Good morning everyone. There’s quite a bit to talk about today. Yesterday’s low pressure system has moved out to sea, and today will consist of a break from the precipitation we’ve been seeing this week. The Northeast will spend most of the day under an upper level ridge which will prevent any significant precipitation from falling. Many areas will see overcast skies and cool temperatures (40-50’s) as a low level deck of stratus clouds will act to reflect solar radiation. The weather would be decent for skiing today, but its hard to imagine there is still any good conditions after the rain we've seen the past couple of days. Things won’t improve tomorrow either, but there is the potential for the slopes to shape up this weekend and perhaps next week.
As the ridge New England is currently sitting under propagates from the region, an area of instability will move overhead and produce rain showers overnight tonight. For most areas, the rain should be over by the time of the morning commute. Areas of northern New Hampshire and Maine are expected to see a mix of lingering rain/snow showers from the morning on. The day time tomorrow would be messy for skiing, but there is the potential for Sunday River and Sugarloaf to see some snow later in the day that could improve the conditions for Friday.
After the rain and warm temperatures this week, many skiers/riders in New England are starting to give in to the fact that the season is coming to an end. Although this is a sad truth, there is the potential for some significant snow fall this weekend that could provide a few nice days at the mountain for next week. This will be a waiting game as we wait and see exactly what these approaching systems will do, but here is the current forecast.
After tomorrow’s expected weak disturbance, an area of low pressure will move southward into New England on Friday This area of low pressure will bring cooler air and snow showers. The accumulations aren’t expected to be anything crazy, but 1-3 inches by Friday night is better than nothing. Here are the National Weather Service predictions for snowfall by Friday night.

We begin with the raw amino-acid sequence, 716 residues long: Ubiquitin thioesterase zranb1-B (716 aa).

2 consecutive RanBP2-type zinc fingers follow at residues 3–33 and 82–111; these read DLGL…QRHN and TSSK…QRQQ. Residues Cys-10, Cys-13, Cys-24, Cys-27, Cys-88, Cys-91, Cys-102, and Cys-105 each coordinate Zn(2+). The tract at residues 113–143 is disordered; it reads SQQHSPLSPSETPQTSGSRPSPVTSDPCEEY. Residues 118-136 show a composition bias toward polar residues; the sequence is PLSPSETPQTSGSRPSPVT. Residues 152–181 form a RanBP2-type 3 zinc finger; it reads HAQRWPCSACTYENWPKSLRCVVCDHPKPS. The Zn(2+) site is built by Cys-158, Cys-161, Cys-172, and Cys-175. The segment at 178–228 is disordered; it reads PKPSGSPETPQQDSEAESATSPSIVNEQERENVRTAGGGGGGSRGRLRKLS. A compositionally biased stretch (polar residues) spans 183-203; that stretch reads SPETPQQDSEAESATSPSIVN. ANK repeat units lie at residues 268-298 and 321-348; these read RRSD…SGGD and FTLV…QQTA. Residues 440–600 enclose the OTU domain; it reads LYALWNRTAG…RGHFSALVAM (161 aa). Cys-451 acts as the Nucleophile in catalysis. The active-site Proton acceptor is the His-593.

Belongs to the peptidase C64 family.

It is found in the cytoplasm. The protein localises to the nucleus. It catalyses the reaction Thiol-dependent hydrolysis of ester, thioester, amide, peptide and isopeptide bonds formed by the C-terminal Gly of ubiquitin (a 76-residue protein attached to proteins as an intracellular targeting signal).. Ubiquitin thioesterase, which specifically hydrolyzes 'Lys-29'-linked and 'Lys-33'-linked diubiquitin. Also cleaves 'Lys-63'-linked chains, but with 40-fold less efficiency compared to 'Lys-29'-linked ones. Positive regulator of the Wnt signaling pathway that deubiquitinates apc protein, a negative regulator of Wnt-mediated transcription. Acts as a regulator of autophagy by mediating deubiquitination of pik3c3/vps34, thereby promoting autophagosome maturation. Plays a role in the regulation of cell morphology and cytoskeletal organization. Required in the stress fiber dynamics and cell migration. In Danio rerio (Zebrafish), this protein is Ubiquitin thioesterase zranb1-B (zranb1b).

The snow showers for Friday night are expected to continue into the wee hours of Saturday for parts of Maine. This would mean the totals on the map above could be slightly higher for Sunday River and Sugarloaf by the start of the day on Saturday. So depending on how much snow we get, you may be able to get a decent day at the mountain on Saturday. I wouldn’t expect anything spectacular, but as many riders have been doing lately, I’m sure you could make the best out of what is there.
As high pressure moves into the region on Sunday, temperatures will warm up a bit with many areas seeing high temperatures in the upper 40’s - lower 50’s. I’d imagine the best runs at the mountain for that day would occur in the morning before the warm temperatures start to make the snow a bit on the slushy side. Depending on the coverage, you could make a decent day out of Sunday as well.
As of right now the GFS model is showing a coastal storm affecting the region on Sunday night/ Monday morning. Depending on what track it decides to take, this could be the storm that gives new life to some of the mountains in the Northeast (at least for a few days). Here is where the storm is projected to be on early Monday morning.
Image Courtesy of Tropicaltidbits.com
If the storm takes this exact track, there won’t be anything to get excited about for the resorts that still have good coverage. Although some of the mountains in Massachusetts may see some significant snow, many of these ski areas are only open on the weekends and have had extremely thin coverage lately. These areas wouldn't benefit too much from a storm like this.
However, something I’ve noticed about these coastal storms this season has been that they’ve been tracking more to the north of what the GFS model initially predicts. So being hopeful (and doing a bit of wishcasting) if the low pressure center of this storm tracks more to the north and passes directly over the Chatham, Massachusetts area (the elbow of Cape Cod), northern New England could get slammed with snow. If that happens, we could be looking at some solid days at the mountains next week to end the season. For now though, here is what the GFS has for 7 day snow fall totals (looking pretty decent for some areas).
I’ll keep an eye on that coastal storm today, and let everyone know the updates tomorrow morning. That’s all I have for today, have a great Wednesday!
Rob Megnia Graduate Student, Plymouth State University/New England Daily Snow
P.S. If you haven’t done so already, please take our end of the season survey, thanks!
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